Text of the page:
Coughlin Hall, 344
I specialize in eighteenth-century British literature and culture, with particular interests in law and literature, gender studies, transatlantic studies, and the history of the novel. My research and teaching examine the ways in which imaginative writers engaged questions of justice and rights that were of broad public concern in the Enlightenment. My approach to these questions draws from my interdisciplinary background; I received a Ph.D. in English Literature and an M.A. in American Studies from Yale and a J.D. from the University of Pennsylvania Law School. Before coming to Marquette, I held postdoctoral fellowships at Harvard and Stanford.
My book manuscript, Public Vows: Fictions of Marriage in the English Enlightenment, examines the ways in which novelists responded to and participated in debates about the contractual nature of the nuptial tie. Like many legal and social thinkers of their day, the book argues, writers including Daniel Defoe, Samuel Richardson, Frances Burney, and Mary Wollstonecraft imagine marriage as a public institution subject to regulation by church and state rather than a private agreement between two free individuals. Even as novelists shore up the state's control over marriage, however, they offer subtle critiques of the forms that its regulations take. In uncovering writers' complex engagements with the marriage controversies of the Enlightenment, Public Vows reveals the centrality of nuptial law to early fiction, while challenging accounts of a division between public and private life. My essays examine related questions concerning freedom, agency, and obligation. I have written on George Eliot's treatment of promising in the light of changing legal and philosophical ideas about consensual obligations, for example, and am currently completing essays that consider problems of criminal responsibility in Frankenstein and The Strange Case of Dr. Jekyll and Mr. Hyde. New projects include a book on feeling and ethics in eighteenth-century fiction, and a study of gender and violence in the transatlantic Enlightenment.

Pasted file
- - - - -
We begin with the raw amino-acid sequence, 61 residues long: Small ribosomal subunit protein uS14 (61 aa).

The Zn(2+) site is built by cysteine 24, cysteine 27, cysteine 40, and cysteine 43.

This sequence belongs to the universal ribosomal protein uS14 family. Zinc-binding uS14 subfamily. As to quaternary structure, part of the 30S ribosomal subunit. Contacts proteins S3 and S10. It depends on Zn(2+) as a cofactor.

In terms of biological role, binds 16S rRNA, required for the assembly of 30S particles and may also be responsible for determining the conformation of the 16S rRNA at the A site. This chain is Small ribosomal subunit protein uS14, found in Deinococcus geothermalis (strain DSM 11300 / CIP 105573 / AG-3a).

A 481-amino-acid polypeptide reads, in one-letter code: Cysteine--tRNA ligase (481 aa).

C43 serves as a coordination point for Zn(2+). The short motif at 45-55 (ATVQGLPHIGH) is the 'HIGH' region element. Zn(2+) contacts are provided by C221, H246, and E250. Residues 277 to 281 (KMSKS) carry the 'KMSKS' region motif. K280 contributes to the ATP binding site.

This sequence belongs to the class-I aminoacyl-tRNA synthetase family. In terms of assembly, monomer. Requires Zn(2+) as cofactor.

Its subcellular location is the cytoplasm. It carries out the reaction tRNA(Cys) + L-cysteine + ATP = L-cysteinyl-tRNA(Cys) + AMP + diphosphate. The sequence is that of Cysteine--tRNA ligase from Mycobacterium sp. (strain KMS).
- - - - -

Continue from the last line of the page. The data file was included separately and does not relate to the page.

“Binding the Will: George Eliot and the Practice of Promising,” ELH 75 (2008): 565-602.
“‘A Strange Opposition’: The Portrait of a Lady and the Divorce Debates,” The Henry James Review 27 (2006): 156-174.
“Moll Flanders and English Marriage Law,” Eighteenth-Century Fiction 17 (2005): 157-182.
“Wicked Women and Veiled Ladies: Gendered Narratives of the McFarland-Richardson Tragedy,” Yale Journal of Law and Feminism 9 (1997): 255-303.